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WGU Graduate Speaker, Richard Todd Wood, Winter 2007
WGU Graduate Speaker, Richard Todd Wood, Winter 2007
Western Governors University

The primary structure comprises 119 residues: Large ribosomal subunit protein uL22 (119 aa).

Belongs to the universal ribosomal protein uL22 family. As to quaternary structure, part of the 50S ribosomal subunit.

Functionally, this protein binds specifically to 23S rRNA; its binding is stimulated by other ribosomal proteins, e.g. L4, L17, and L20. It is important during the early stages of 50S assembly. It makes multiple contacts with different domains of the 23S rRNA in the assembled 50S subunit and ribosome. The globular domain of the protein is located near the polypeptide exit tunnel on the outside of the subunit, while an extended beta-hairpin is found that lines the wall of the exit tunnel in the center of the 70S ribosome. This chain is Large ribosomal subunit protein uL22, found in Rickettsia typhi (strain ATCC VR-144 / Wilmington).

<p>Richard Todd Wood earned his Master of Business Administration. On February 10, 2007 Wood was a graduate speaker at the Winter 2007 WGU Commencement. This WGU Commencement took place at Abravanel Hall in Salt Lake City, Utah.</p> <p>Transcription of video:</p> <p>I’m very honored to be in front of all of you today. To our honorable president, provost, distinguished faculty members of Western Governors University, the graduating class of 2007, families and friends in attendance and watching live on the Internet. I just want to say that I am incredibly honored to be here before you today. This is a very, very special moment in my life. We’ve heard some wonderfully encouraging things starting with Dr. Stephens. Thank you, Dr. Stephens, for encouraging words. I’m really looking forward to my calculator. [Laughter]</p> <p>Make sure I get that, will ya? If I have any problems working it I’ll call you. [Laughter]</p> <p>So I knew that in preparation for today I wouldn’t need to say anything necessarily thought-provoking or inspiring. We’ve had those who’ve gone before me who’ve done a phenomenal job doing that. Maybe one day I’ll stand before a graduating class and my charge will be to deliver that inspirational message, but that’s not my mission for today. I even contemplated being the funny guy because every graduation needs one. It cuts down on the naptime of the audience. [Laughter]</p> <p>But then it dawned on me that I would be amiss if I stood before you guys today and the faculty of this fine institution and said anything other than thank you. My message today is not directed toward those of us who are graduating. I believe that there are others here today who have covered that and those of us who have received our diplomas and are getting ready to enter into the next phases of our lives, we have all that we need to go forward and do just that.</p> <p>The individuals I want to speak to today are the founders of Western Governors University, those who have provided the leadership at the board level for the last decade, and the faculty and administration of this fine school. The ones who have had the vision to begin this university deserve a lot of credit because as you well know, they have pulled off something that is very, very different than what anyone else has done.</p> <p>And with those words as my preamble, I greet the leaders and the faculty on behalf of us, the graduating class of Winter 2007 with that simple message, thank you. I believe the phrase “thank you” has in many ways been diluted by today’s society. Either people use it too often to acknowledge trivial things or it’s not used at all when it should be. In either of these instances many of us hear that so much that we tend to shrug it off as a cliché phrase. The context of the “thank you” that I deliver to you today, the faculty, on this day is one that is rooted in genuine appreciation of your efforts and the mission that you’ve committed your lives to to make us better.</p> <p>I first learned of WGU on an online discussion board. As I was getting ready to apply to several other schools I read a thread that mentioned WGU. And like many of us, I thought to myself, “Western Governors what?” There were four main things that were a requirement to me as I searched for that school for me to go and finish my MBA. First, the school needed to be accredited, of course. As we all know, WGU has so many accreditations that Dr. Mendenhall, I hear, might have to scrapbook them because he’s running out of wall space to hang them up. [Laughter] That is a wonderful problem to have.</p> <p>Second, I did not want a school that was so expensive that my CPA would have thought that my student loan balances came from a medical school. And third, I wanted an online program that is flexible to my schedule, and sometimes that’s a pretty crazy schedule. Like many of us, I’ve written papers at 3:00 in the morning plenty of times, finished assignments at odd times during the day when I had the time to do it, not when someone else told me I needed to have it done. That’s one of the most wonderful things about the school, is the flexibility to be able to adapt that to wherever you are in life.</p> <p>And finally, when I was researching where I wanted to apply I wanted a school to have great feedback from those who had actually been there. I’m a firm believer that a slick brochure means nothing if the personal testimony from those who have attended does not reflect what’s actually in it. And I can say that my experience at WGU has been exactly what I read on that discussion board. A young man had encouraged me, basically had listed his experiences and what he had gone through here at this school, and basically said, “Try it. You’ll like it.” And today I can stand before you and say that he was right.</p> <p>As we all know, a successful team must have a variety of different members, and WGU has such a team. Soon after I applied I was contacted by WGU’s fantastic enrollment department led by Christopher [Inaudible]. These guys were literally my first contact. They say you never can get a second chance to make a first impression, and they were my first contact. In the beginning it’s sometimes easy to wonder if you had made the right choice, and dealing with the enrollment department in the beginning helped assure me that I had made that right choice. I think I would also be amiss if I didn’t personally thank Christine Nielsen, my enrollment counselor. A lot of times it’s easy to forget about those guys that we talk to when we were applying. She was so wonderful that I remember I think I had really found the right place here. I don’t know if she’s here today, but Christine, thank you.</p> <p>And finally, we get to my mentor, Dr. Linda Gunn, who was the best mentor in the world. I know that everybody here says that their mentors are the best, and I defend your right to be wrong. [Laughter] Seriously, I know that all of you have probably had as great experiences with your mentors as I have as WGU’s assembled a fine faculty here of quality people. But I almost liken my journey through the MBA as going along the Yellow Brick Road to the Land of Oz. And I can say that Dr. Gunn was my guide along the way to everything that I possibly needed. She was my Tin Man, my Scarecrow and my not-so-Cowardly Lion and she got me to the Land of the MBA. I just want to say, Dr. Gunn, thank you so much for helping me along the way.</p> <p>No matter what I encountered she was there to guide me through it and to give me all the support and encouragement that anyone could ever hope for. I also feel like I should thank the WGU library staff, the bursar's office and the assessment department. These are the gears inside the engine that make this thing run that helped us get to where we needed to be, scheduling our assessments, making sure that our financial aids were applied correctly. All of these things came together and that’s why we’re sitting here today. So to each of those departments I want to say thank you.</p> <p>I’ve been in school for 24 of the last 28 years, since enrolling in kindergarten at age four in Whitfield, Virginia. And I have always considered myself never to be a big fan of school. It was just something that I felt like I had to do. Until I got here I never really enjoyed school that much. So for the first time in my life this is a bittersweet ending for me rather than just a sweet ending. I was always happy to be done previously and now I’m kind of sad that it’s over.</p> <p>For those of you graduating in the business program, I can say with your Bachelor’s degrees, and if you’re thinking of getting an MBA I can say go for it. If you’ve had a positive experience so far, which I’m sure you have, it will only get better from here. And if for some reason my speech has encouraged you to do that, please give me your name so I can go through the refer-a-friend program. You never can have too many gift cards. [Laughter]</p> <p>And last but not least, I want to thank my family, my mother and father who are watching on the East Coast, and also my wife, Wendy, who put up with me with a lot of late nights of writing papers when I probably was a little grumpier than I should have been. But she deserves a big thank you as well.</p> <p>And so my simplistic message comes to a close. I don’t know if this was the first graduation speech from a student that was directed solely at the faculty, but if it is, then perhaps what I said here today was long overdue. Honorable provosts, president, distinguished members of the board and dedicated faculty and staff of Western Governors University, on behalf of us, the graduating class of winter 2007, we say thank you.</p> <p>[Applause]</p>